Senior Exec Will Plead Guilty to Fraud in Abandoned Nuclear Project

The man considered second-in-command at the former SCANA Corp. has agreed to plead guilty to criminal conspiracy fraud charges stemming from his role in the failed V.C. Summer nuclear power plant construction project.

Stephen A. Byrne, SCANA’s former chief operating officer, will plead guilty for his alleged criminal actions, according to a document filed June 8 in U.S. District Court in Columbia, South Carolina. The V.C. Summer project included construction of two new AP1000 reactors to join another operating unit at the site in Jenkinsville. The project was abandoned in 2017, and the FBI and prosecutors with the U.S. Attorney’s Office in Columbia have been investigating whether criminal actions—not just mismanagement—were involved in scuttling the expansion.

Analysts have said the project’s abandonment cost the state $10 billion. It is considered the largest business failure in South Carolina history. Toshiba, whose subsidiary Westinghouse declared bankruptcy in large part due to losses from the Summer project and the oft-delayed Vogtle nuclear expansion project in Georgia, in late July 2017 agreed to pay $2.2 billion to cap its liabilities from the Summer expansion. SCANA and Santee Cooper announced they were abandoning the project just days later.

Byrne will need to have his guilty plea formally accepted by a U.S. District Court judge for it to become official. A court document said Byrne is charged with conspiring to commit mail fraud.

Civil Lawsuit, and Criminal Case

The document filed Monday is a motion requesting a stay in a Securities and Exchange Commission (SEC) civil fraud lawsuit filed in February against Byrne and Kevin Marsh, SCANA’s former CEO. The civil lawsuit was filed in February. Byrne’s guilty plea, as part of an ongoing criminal investigation in the Summer case, could result in a prison term, separate from damages stemming from the civil lawsuit.

This is an aerial photo of the abandoned V.C. Summer nuclear project in South Carolina, taken in September 2017. Courtesy: Courtesy of High Flyer © 2017

The document filed Monday alleges that “through intentional and material misrepresentations and omissions, Byrne and others deceived regulators and customers to maintain financing for the (nuclear) project and to financially benefit SCANA.” The filing notes there is “an ongoing criminal investigation,” and indicated that more criminal charges against other former SCANA top officials could be forthcoming. It said, “The United States anticipates filing additional criminal charges against other members of the conspiracy.”

The document continued: “Given that the same alleged fraudulent schemes are at issue in both the civil and criminal cases, a stay of the proceedings is necessary to protect the United States’ interest in connection with the ongoing criminal investigation and to guard against use of the civil discovery process in ways that might compromise the ongoing criminal investigation.”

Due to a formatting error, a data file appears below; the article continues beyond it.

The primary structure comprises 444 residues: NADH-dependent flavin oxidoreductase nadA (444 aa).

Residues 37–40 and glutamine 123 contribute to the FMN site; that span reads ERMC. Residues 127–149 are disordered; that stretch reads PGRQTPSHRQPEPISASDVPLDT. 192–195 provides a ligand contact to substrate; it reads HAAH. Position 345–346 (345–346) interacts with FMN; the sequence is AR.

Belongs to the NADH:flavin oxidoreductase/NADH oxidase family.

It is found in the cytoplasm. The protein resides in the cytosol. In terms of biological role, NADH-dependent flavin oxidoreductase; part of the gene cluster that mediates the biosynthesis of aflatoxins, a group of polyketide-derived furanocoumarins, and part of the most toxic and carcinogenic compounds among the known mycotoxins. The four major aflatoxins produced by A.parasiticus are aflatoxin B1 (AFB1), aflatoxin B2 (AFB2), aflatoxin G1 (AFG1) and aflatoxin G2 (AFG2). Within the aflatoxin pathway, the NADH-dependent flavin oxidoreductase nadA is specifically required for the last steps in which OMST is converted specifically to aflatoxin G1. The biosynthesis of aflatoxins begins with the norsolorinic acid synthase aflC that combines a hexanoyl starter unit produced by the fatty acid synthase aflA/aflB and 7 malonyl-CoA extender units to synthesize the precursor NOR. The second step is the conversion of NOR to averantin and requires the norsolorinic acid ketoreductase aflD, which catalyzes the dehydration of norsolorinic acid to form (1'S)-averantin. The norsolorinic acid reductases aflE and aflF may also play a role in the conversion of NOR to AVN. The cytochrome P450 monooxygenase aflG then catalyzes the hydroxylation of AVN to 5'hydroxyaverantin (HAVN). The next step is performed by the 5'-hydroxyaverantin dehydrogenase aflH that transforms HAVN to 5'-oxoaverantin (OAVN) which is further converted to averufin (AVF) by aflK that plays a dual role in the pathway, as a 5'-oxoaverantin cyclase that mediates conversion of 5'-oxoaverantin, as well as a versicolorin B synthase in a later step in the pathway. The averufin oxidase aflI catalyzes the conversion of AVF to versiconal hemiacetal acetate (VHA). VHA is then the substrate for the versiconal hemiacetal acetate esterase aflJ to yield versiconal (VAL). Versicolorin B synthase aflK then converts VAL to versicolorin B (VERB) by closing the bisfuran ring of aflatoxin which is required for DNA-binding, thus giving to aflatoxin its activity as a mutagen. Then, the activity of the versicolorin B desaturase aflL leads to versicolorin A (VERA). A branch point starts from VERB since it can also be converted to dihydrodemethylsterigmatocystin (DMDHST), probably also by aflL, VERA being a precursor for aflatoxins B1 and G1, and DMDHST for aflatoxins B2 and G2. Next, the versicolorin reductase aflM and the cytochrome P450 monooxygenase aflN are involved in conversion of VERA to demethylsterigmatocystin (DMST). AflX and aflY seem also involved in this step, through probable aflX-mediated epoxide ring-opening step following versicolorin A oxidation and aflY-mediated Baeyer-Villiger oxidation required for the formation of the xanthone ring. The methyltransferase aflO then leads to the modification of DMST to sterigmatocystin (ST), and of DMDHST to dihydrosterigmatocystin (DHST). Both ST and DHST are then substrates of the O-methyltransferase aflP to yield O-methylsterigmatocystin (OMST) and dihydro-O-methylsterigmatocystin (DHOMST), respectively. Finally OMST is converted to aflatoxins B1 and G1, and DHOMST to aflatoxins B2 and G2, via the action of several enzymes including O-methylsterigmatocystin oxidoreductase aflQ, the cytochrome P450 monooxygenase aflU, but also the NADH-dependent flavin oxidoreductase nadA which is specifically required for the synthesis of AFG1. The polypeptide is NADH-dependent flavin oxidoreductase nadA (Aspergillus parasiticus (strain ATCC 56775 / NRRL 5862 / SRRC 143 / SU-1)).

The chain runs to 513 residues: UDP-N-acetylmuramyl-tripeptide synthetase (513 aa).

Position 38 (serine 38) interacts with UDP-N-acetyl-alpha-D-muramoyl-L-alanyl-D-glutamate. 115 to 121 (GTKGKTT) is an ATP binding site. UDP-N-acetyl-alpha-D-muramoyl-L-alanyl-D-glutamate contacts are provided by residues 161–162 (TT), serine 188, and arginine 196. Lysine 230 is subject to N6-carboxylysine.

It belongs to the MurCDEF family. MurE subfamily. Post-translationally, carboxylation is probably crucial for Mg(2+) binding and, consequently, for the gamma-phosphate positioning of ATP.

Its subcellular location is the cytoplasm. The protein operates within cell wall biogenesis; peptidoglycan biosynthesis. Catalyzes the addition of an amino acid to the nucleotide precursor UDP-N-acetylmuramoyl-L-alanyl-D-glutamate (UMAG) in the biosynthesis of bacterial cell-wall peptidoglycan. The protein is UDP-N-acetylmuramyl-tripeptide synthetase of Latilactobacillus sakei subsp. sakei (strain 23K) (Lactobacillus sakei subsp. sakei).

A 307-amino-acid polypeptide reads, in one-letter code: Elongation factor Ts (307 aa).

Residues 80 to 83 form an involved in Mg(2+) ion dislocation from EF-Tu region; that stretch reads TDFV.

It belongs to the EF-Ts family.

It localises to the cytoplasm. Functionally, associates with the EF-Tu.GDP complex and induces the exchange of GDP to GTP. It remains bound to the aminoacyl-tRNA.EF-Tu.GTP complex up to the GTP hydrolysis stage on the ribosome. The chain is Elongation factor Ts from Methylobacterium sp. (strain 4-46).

The document, known as a “motion to intervene and to stay civil proceedings,” was filed by U.S. Attorney Peter McCoy, along with four federal prosecutors on the criminal case. The document said that Byrne and his attorney, Jim Griffin, do not oppose the motion. The stay must be approved by a federal judge.

Griffin in a statement Monday said, “It would be inappropriate for me to comment about an ongoing criminal investigation or Mr. Byrne’s plea agreement until he enters a formal plea in open court before a judge.”

McCoy, the U.S. Attorney for South Carolina, in a statement said, “We cannot comment on this specific matter and would rely on the public filings in this case. However, the U.S. Attorney’s Office will continue to protect the citizens of South Carolina from all crimes, be they violent or economic.”

Billions Paid by Power Customers

The economic damage from the failure of the Summer project cost South Carolina power customers billions of dollars. SCANA for several years increased customers’ power bills to pay for the two new reactors’ construction costs. SCANA had about 700,000 electric power customers in South Carolina, along with about 350,000 natural gas customers.

SCANA and Santee Cooper, the smaller partner in the Summer project, said they were abandoning construction in July 2017. Santee Cooper is a state-owned electric utility. SCANA’s financial problems escalated after the nuclear project was scuttled, and the company in January 2019 was taken over by Dominion Energy.

Abandonment of the Summer plant’s construction led not only to investigations of the project management, but also to a dispute about rights to the equipment left behind.

Darrell Proctor is associate editor for POWER (@DarrellProctor1, @POWERmagazine).

SHARE this article